Plymouth Grove Primary School
Opened in 1906, this imposing red brick school sits on the south side of Plymouth Grove West. In 2009 it isn't technically a Longsight School because it now lies inside the Ardwick District. However, to those who lived in Longsight prior to the 1960s it will always be a Longsight school.
The "constructionenquirer.com" website explained in 2015 that, "... Morgan Sindall Investments and investment partner Equitix have reached financial close on the north west, Priority Schools Building Programme batch. This is the third PF2 batch of schools to close and has a capital value of £110m. Under the deal Morgan Sindallís construction arm will now start work on five secondary schools and seven primary schools which will benefit 8,150 pupils." Plymouth Grove Primary School, Manchester is one of those schools. Below are some images I took on July 29 of 2016.
In July of 2016 I was in Longsight and I went for a walk along Plymouth Grove. What I discovered was a new building sitting in what had been the school's playground.
In September of 2016, the building I was looking at, which was clearly still in a construction phase, was to be Plymouth Grove Primary School. This was confirmed by looking at the school's Twitter feed.
- The Old School -
In the 1950's the road was lined with huge trees that carpeted the pavement ankle deep in leaves. In a side-road between the school and Stockport Road, horse chestnut trees provided the treasured conkers which every autumn provided hours of competition at playtime at the school.
The three-storeyed building housed the Infants on the ground floor, the Junior and Senior Girls on the second floor and Junior and Senior Boys on the top floor. The playground at the front of the school was separated from the street by a low wall and a wrought iron fence and looked across to the Convent of the Little Sisters of the Poor. At the back of the school a building housed the outdoor toilets which, apart from their obvious use, often became part of a game of "tick" as the pursued would duck in one entrance and out the other to escape the one who was "it". I can attest to this personally because on rainy days large puddles would collect near the entrances and I ignored the warnings of the teacher on duty and raced in and out one day only to end up face down in a puddle.
The image above was donated by Bryan Goodwin
The ground floor had a large hall where every morning we had our assembly. It also saw service as a gymnasium where I remember dancing around the maypole and learning to somersault on coconut mats that were better suited for scouring a toilet bowl than rolling around on. It was here that we had our Traffic Safety Week, when a whole town of shops and roads and zebra crossings was set up and the classes took turns running shops, going shopping and performing police duty for a week or so. Here we also put on plays and concerts.
Coronation Event at Plymouth Grove. Four rather wrinkled members of the Household Cavalry.
Close by was Mrs. Alberti's office where, on the way out to play, you could stop off and buy a digestive biscuit, cheese biscuits or, if you were really rich, a chocolate-covered biscuit.
One of my
memories is from 1952, the Coronation Year --
the teacher unpacking a box and giving each
one of us a Coronation Mug which, minus its
handle stayed around our house for years, even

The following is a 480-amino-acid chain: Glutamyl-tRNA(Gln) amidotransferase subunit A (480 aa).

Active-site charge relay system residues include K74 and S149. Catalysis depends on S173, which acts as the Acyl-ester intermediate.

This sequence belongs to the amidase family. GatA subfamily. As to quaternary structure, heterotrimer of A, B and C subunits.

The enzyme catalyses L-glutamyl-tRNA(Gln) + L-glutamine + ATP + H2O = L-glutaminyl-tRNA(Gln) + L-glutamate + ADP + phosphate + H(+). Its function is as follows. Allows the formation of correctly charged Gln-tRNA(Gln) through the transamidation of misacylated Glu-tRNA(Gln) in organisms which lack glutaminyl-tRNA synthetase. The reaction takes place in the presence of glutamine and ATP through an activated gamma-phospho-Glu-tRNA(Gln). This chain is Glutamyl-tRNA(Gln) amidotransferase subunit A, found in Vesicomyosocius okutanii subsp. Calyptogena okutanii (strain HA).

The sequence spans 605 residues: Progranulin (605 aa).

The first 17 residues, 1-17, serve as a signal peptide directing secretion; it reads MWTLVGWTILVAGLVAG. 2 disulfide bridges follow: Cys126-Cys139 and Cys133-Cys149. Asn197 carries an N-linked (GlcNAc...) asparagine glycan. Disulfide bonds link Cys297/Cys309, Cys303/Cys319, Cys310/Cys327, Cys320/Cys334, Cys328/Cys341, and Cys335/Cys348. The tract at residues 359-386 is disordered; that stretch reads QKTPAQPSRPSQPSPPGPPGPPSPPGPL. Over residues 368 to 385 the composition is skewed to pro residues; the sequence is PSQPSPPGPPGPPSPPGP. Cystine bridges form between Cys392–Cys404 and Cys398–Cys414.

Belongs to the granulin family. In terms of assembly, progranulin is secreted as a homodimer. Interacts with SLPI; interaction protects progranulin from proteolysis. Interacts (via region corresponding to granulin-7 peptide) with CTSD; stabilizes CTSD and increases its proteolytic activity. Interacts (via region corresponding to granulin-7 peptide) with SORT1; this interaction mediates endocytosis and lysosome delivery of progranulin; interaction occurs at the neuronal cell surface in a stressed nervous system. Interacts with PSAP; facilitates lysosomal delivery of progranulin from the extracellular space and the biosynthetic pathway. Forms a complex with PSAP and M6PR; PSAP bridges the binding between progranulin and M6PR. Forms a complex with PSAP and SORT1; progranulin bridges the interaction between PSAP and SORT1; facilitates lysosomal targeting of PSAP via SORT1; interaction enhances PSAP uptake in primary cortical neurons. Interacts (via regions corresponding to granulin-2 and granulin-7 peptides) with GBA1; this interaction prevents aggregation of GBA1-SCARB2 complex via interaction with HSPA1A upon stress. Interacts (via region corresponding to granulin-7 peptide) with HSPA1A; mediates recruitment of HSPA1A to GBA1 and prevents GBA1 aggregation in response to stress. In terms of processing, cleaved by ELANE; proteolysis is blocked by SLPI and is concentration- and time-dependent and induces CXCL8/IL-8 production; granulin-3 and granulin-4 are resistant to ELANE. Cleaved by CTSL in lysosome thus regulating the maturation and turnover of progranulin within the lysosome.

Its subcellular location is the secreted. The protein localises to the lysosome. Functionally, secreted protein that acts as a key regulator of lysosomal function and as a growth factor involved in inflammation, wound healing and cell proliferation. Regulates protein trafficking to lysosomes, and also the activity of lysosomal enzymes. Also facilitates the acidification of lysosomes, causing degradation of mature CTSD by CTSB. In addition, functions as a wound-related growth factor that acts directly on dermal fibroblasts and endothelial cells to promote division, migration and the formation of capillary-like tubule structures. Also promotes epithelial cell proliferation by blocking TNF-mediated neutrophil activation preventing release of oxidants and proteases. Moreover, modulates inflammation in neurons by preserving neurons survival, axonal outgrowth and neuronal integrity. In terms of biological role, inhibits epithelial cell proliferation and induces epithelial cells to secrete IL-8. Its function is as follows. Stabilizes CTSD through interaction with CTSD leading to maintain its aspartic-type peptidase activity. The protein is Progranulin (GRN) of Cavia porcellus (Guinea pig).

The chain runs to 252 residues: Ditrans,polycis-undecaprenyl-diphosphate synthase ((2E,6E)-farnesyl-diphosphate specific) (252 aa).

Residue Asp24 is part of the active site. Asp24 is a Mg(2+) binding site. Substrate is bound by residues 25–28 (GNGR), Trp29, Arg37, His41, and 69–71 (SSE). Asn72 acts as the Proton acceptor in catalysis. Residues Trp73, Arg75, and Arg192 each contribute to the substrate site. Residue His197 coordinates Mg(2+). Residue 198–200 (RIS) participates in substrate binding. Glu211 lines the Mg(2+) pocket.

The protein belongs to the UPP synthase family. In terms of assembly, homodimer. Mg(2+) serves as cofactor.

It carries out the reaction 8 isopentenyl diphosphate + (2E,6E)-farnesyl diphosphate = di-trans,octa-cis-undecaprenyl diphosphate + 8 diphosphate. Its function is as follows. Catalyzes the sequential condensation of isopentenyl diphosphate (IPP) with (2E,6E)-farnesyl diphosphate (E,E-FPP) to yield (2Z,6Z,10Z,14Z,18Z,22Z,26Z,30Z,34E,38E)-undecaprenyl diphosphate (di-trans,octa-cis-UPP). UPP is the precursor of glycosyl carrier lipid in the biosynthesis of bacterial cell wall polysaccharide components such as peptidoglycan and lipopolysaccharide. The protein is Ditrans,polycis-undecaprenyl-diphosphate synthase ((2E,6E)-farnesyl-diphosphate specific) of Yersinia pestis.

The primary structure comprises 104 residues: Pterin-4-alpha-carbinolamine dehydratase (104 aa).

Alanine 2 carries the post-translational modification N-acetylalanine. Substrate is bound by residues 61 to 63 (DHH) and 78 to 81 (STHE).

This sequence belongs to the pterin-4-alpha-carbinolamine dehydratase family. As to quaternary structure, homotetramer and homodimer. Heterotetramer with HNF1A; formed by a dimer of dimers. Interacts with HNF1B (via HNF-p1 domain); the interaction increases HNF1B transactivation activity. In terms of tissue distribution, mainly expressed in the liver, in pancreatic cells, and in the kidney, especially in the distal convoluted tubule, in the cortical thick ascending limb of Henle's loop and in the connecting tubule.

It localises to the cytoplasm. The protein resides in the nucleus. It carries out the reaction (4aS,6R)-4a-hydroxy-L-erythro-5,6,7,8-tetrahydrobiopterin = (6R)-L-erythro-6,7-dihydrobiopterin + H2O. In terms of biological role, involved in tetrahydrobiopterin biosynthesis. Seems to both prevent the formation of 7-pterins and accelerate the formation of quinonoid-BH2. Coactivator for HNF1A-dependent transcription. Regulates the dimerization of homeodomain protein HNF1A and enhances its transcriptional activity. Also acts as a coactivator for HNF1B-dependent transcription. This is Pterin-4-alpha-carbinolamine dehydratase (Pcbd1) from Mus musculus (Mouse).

if it was where my mother kept her false teeth
at night. In the afternoon the whole school
walked down Stockport Road to one of the
picture houses, I think it was the Kings, to
see the news reel of the Coronation.
At the age of 8, if I remember correctly, boys and girls were segregated into different parts of the school. The girls used the playground on the Stockport Road side and that half of the front playground. They entered the school on the Stockport Road end and went up the stone staircase to the second floor into a world that was off limits to boys.
played on the Plymouth Grove side and that
half of the front playground. They had their
own entrance and took the staircase to their
own world on the top floor where Mr. Howarth
was the headmaster and "Pop" Walker was the
pipe-smoking legend who got everyone ready for
from April 2014
Pictures from Days Gone By
Coronation Year 1937Teacher on the left - Miss Parker (later Parker-Gee) - Headmistress on the right - Miss Prentice (later Mrs. Alberti) Image donated by Hilda Davis (Turner) - second on the right in the front row.
1946 and our first school photo after the War..I think we were celebrating Victory Day..Mrs Alberti..her neice Linda(back row 3rd from left?)my pal Carl Burgess next to her..Jill ? the first girl I kissed..in the the school play! It worried me what the girl I really had a "crush" on, Norma Goodfellow(5th from left 2nd Row would think of me!)...thats me back row 3rd from the Right..and Mrs Hindley was the Teacher. Happy days!
A school assembly in 1957.
1st row Linda Holt,
2nd June and Gail Glasgow [twins], Pat Dodd, Moyra Haigh, Elain Carrington,
3rd Patsy Harrison, Susan Burrows, Christine Starky, Carol Dexter.
A class in the 1950s.
Front right to left Susan Burrows, Moyra Haigh.
Back row Pat Stevens, Lynda Livsey, Pauline Miller.
Far right 2nd table Billy Downing.
John is third from the right on the second row from the front.
The teacher is Mr. Hardy and the Head Teacher Mr. Greenhalch
1959 - Photograph
generously donated by John Bullock
Back Row: 4th from left Yvonne Penny
Third Row: 3rd from left John Shorthose, 2nd from right Anthony Heeney
On the Mats: 2nd from right Irvine Mann
This photograph was generously donated by Terry Stirling.
Her brother Larry Pilkington is 4th from the left on the third row.
This photograph was generously donated by Terry Stirling.
Her sister Lyn is second from the right on the second row from the back.
Also on that row second from the left is Susan Thelwell.
In the middle row 3rd and 4th from the right are twins Tom and John Doodson.